The Class of 2023 crossed the stage during Commencement on May 20 and 21, then set off in hundreds of different directions. Some graduates will go into business, research, medicine, education, theater or politics, or pursue an advanced degree. Some stay close; others travel far. To get an idea of what’s possible with a CSUCI degree, consider four 2023 graduates who are going in four different directions to begin their next chapters. 

By Kim Lamb Gregory

Cody Gregg aimed for a career as an aerospace engineer. He majored in Physics at CSUCI.Cody Gregg — Physics 
If you had told Physics major Cody Gregg that he would graduate, marry, relocate and land his dream job all in the space of one month, he wouldn’t have believed it.

But that’s what happened thanks to a chance meeting at an air show at Edwards Air Force Base and his CSUCI education. Gregg is now helping to design and build rockets for Northrop Grumman in Maryland.

Gregg’s interest in robotics and aeronautics began when he was going to middle school in Bakersfield.

“I had a class where I was able to design, build and program robots,” Gregg said. “I loved learning about the planets. I love NASA, and I like to watch rocket launches.”

Aiming for a career as an aerospace engineer seemed perfect for Gregg, so he entered CSUCI as a Physics major. Then, during his final semester, Gregg met a representative from Northrop Grumman at an air show in Kern County.

“The lead engineer handed me his business card, and within two months I had the job,” Gregg said.

In December, Gregg started the move to Maryland, and his girlfriend, Megan, pulled together a wedding in the span of a month. By the beginning of 2023, the couple was settling on the East Coast.  

The couple flew home in May so Gregg could graduate with the rest of the Class of 2023, then returned to Maryland so he could continue working on his current project: a 110-meter rocket named Antares.

Lyzette Cornejo spent time in Washington, D.C., as an intern and found her voice as an advocate for those lacking representation and power.Lyzette Cornejo — Chicana/o Studies
Growing up in Santa Paula as the daughter of immigrant parents, Lyzette Cornejo belonged to a community whose voice was often not heard. Now the first in her family to attend and graduate from college, Cornejo plans to change that.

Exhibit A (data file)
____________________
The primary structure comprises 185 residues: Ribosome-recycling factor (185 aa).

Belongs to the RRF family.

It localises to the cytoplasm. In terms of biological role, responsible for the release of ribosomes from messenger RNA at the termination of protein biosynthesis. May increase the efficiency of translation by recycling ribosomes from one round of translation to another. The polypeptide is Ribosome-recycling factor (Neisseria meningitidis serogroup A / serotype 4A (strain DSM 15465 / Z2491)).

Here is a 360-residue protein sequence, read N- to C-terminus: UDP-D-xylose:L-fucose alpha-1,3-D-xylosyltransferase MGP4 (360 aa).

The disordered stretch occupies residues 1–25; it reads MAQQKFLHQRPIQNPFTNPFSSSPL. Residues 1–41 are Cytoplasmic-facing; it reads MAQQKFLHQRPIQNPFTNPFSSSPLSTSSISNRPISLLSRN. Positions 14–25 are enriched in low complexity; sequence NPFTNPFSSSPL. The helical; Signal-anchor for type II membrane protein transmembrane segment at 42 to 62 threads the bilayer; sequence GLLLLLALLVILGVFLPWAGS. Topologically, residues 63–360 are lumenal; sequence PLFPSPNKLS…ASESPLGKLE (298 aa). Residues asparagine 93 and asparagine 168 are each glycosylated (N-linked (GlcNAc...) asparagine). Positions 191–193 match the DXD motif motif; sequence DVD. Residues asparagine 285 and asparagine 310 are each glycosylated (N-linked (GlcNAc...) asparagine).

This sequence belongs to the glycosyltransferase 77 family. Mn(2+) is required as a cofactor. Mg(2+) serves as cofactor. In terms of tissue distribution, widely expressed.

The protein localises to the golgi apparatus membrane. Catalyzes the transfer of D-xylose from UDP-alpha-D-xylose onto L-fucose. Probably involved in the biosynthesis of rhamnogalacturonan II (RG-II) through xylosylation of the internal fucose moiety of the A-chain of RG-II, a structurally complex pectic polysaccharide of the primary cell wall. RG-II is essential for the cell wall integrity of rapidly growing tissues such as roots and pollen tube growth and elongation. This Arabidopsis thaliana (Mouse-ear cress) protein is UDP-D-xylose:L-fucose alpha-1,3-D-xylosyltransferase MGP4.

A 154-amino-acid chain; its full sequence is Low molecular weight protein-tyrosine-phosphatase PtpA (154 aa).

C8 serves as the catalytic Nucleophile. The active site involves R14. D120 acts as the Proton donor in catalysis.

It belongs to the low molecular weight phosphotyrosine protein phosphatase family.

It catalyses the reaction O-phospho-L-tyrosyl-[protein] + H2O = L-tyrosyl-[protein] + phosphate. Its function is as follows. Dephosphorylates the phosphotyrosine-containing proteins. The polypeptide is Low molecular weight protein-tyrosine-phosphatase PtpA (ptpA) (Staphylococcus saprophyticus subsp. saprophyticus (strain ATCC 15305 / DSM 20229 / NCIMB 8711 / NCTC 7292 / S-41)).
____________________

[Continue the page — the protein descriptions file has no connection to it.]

“When you get an education, it gives you a voice,” Cornejo said. 

After spending 11 weeks in Washington, D.C., as a Panetta Institute Congressional intern, Cornejo learned her voice can and does matter, as do the voices of others underrepresented in the seats of power. 

During her last semester at CSUCI, Cornejo accepted a hometown fellowship with Americorps in which she worked with the City of Santa Paula, once becoming the guest speaker for the Rotary Club of Santa Paula.

Cornejo is spending the summer completing graduate school applications with hopes of getting a degree in educational leadership and someday teaching at a university. 

Tracey Canales traveled to developing nations and visited the U.N. in New York. She now will be a Peace Corps volunteer.Tracey Canales — Global Studies
Growing up in Santa Clarita, Tracey Canales always knew she wanted to make a difference in the world. Traveling cemented her career goals, especially when visiting developing countries. 

“My twin brother and I were able to visit Guanajuato, Mexico,” she said. “It was my first time out of the country and flying on a plane. I saw things I didn’t like. It was such a journey for the people just to get water every day. I think children shouldn’t be walking in the heat in order to drink out of a river.”

Global Studies felt like the perfect fit for Canales when she and her twin, Angel, enrolled at CSUCI as the first generation in their families to attend college. During her senior year she traveled to the United Nations in New York to participate in the Model U.N. competition. 

In August, Canales will join the Peace Corps in the Dominican Republic with hopes of becoming a U.N. diplomat. 

Ariana Castellanos-Rodriguez learned about college in high school and studied Business and Economics at CSUCI.Ariana Castellanos-Rodriguez — Business
Like most students who are part of the first generation to attend college, Ariana Castellanos-Rodriguez and her three siblings didn’t hear about college while growing up in Oxnard.

“My grandparents immigrated from Mexico and my parents came when they were very young,” she said. “My dad is a landscaper and my mom works at a school.”

But once she learned about college while attending Pacifica High School, Castellanos-Rodriguez excelled. 

She won a Martin V. Smith scholarship, which is for first-year, high-achieving students interested in studying Business or Economics at CSUCI, and later founded the University’s first Women in Business club.

Castellanos-Rodriguez and her brothers, Andrew and Alexander, all attended CSUCI this year. Their sister, Amanda, is pursuing a master’s degree at another university.

Andrew was awarded his Master of Business Administration (MBA) at the same ceremony in which Castellanos-Rodriguez accepted her undergraduate degree in Business.

Castellanos-Rodriguez is now considering several career possibilities.

“One of my biggest dreams is to start my own business — I love baking, so I’m thinking maybe my own bakery,” she said.

We will check in with these four graduates as they set out on their diverse journeys over the next year and post updates on CSUCI’s social media.

© Spring 2023 / Volume 28 / Number 1 / Biannual

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